I nodded, although I wasn’t sure if I wanted them to see my scars. Sol seemed to sense this; he swept off his shirt in one deft motion and draped it over my shoulders. I clasped its edges over my heart.

After tugging on my boots, I made my way to the cave, but the dream had drained something out of me. I had to lean over, my hands on my thighs, my head spinning. Sol supported me for a few steps, then I walked on my own.

We meandered through the cavern, wind whispering through its hollows, stripes of purple threading through the red, an occasional shimmer of sunlight lancing through holes cut into the rock by the wind.

As we rounded the curving path that led to our hideout room, my heart thumped with anticipation. Risk and Symphony stood when I entered, and Sym let out a squeal and raced toward me, throwing her arms around my neck, pressing her cheek against mine.

“Are you okay, Jet?” She searched my eyes with her amber ones. Shoulder-length blonde hair framed her face, sunlight spinning it into brilliant gold.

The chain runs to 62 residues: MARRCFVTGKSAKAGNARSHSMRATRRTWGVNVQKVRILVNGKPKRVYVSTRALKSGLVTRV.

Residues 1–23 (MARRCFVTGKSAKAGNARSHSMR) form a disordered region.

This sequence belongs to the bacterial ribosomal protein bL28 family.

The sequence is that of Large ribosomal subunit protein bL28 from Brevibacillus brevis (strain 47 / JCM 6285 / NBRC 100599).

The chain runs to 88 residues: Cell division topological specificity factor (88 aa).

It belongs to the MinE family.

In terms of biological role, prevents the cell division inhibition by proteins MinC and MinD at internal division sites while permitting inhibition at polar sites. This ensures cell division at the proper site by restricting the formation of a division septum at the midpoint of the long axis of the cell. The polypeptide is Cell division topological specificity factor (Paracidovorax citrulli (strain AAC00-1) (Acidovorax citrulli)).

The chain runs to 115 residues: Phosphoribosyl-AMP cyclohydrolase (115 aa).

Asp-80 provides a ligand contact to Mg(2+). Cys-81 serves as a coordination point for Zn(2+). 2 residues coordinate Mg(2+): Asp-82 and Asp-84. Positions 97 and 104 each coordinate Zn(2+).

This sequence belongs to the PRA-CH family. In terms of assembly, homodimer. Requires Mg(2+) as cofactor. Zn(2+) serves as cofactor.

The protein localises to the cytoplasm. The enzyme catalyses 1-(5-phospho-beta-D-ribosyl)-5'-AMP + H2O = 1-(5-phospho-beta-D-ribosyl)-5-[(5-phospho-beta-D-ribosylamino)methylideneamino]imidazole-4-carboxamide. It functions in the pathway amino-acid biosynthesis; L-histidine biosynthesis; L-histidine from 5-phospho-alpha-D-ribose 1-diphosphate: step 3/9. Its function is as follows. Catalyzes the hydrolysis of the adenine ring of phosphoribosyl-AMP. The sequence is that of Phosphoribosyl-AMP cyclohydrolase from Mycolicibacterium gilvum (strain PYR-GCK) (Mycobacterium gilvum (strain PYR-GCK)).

I nodded. “Yeah. I didn’t know you guys were out here.”

“We were having a picnic,” said Risk, sauntering up to me. She put a hand on my shoulder, and gave one of her rare smiles, her sky-blue eyes lighting up. “I’m glad you’re back, Jet.”

I smiled. “Me too.”

“It’s been a while.”

Sym looked up at Sol. “What happened to you?”

He fingered his jaw; winced. “I ran into something.

“My fist,” I said.

Sym gasped.

“Not on purpose,” said Sol.

“It looks awful!” She stood on tiptoes and kissed the bruise.

I looked away, although I wasn’t sure if it meant what I thought it did; Sym was demonstrative with everyone.

They invited me over to the cove and I sat down on a broad shelf of rock, sunlight filtering in through a hole in the ceiling. I came here whenever I wanted to get away from sensors that tracked me, and from Monitors, huge mechanical guards that shadowed my every move. My father found out about this place six months ago, but maybe I could hide out here for a little while. Dad was off-world, after all, trying to settle a dispute among our strongest allies.